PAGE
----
In 2016, the NHTSA added automatic emergency braking (AEB) to its list of recommended technologies for all new vehicles. It also now recommends both Forward Collision Warning (FCW) and Lane Departure Warning (LDW). The government believes these technologies will reduce lane departures, increase pedestrian safety, and provide better blind-spot detection and crash avoidance for drivers. Federal regulators site the history of seat belt use, airbags and tire-pressure monitoring systems as reasons to be optimistic such safety technology will significantly reduce the number of serious and fatal traffic collisions occurring on the nation’s roads.
But navigating all of these options makes it more challenging when it comes to purchasing a new or used vehicle. Using safety ratings, Consumer Reports and insurance rates can help keep you safe from the start of ownership. But there will still be the matter of staying safe on the road as spring nears and more motorists hit the roads.
A Canton man was killed recently by his own pickup truck after getting out of the vehicle on Route 95 in Canton, forcing closure of the highway ramp for several hours. Keeping your new vehicle well maintained and understanding what to do in the event of a collision or breakdown can both help improve your odds of staying safe. Beyond that, it’s just a matter of focussing on safe driving and avoiding distraction.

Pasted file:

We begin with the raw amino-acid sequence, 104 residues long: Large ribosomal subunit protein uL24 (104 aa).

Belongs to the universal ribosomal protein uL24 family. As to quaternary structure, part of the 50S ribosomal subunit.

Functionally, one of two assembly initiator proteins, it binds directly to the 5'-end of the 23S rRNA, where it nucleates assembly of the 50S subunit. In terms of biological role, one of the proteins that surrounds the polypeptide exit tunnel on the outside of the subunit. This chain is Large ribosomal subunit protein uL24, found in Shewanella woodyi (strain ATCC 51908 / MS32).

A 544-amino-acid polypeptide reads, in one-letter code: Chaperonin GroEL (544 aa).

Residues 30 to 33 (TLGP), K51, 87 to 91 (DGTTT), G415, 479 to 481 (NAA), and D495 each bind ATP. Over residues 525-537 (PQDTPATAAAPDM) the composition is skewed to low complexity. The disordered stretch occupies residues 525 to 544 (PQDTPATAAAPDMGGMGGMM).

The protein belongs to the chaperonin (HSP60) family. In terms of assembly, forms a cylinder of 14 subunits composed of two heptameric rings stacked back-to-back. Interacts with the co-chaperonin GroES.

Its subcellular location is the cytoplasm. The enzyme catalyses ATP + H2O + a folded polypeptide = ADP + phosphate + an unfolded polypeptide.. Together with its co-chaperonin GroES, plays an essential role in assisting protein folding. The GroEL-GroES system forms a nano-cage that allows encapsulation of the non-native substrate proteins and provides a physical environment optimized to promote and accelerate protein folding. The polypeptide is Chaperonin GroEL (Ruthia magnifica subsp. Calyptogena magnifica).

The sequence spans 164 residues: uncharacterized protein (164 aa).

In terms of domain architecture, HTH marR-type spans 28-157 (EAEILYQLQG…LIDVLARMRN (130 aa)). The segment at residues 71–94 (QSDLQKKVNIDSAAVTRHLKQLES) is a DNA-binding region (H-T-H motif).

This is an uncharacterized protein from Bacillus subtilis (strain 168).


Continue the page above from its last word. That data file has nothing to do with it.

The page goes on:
If a collision does occur, determining liability is best left to an experienced injury law firmin Massachusetts. As the increasing reliance upon technology in the nation’s transportation system shows, cause of effect are not always what they seem.
If you have suffered personal injury in Massachusetts, call Jeffrey Glassman Injury Lawyers for a free and confidential appointment — (617) 777-7777.
Toyota to Pay $1.2B for Hiding Deadly ‘Unintended Acceleration,’March 19, 2014, ABC News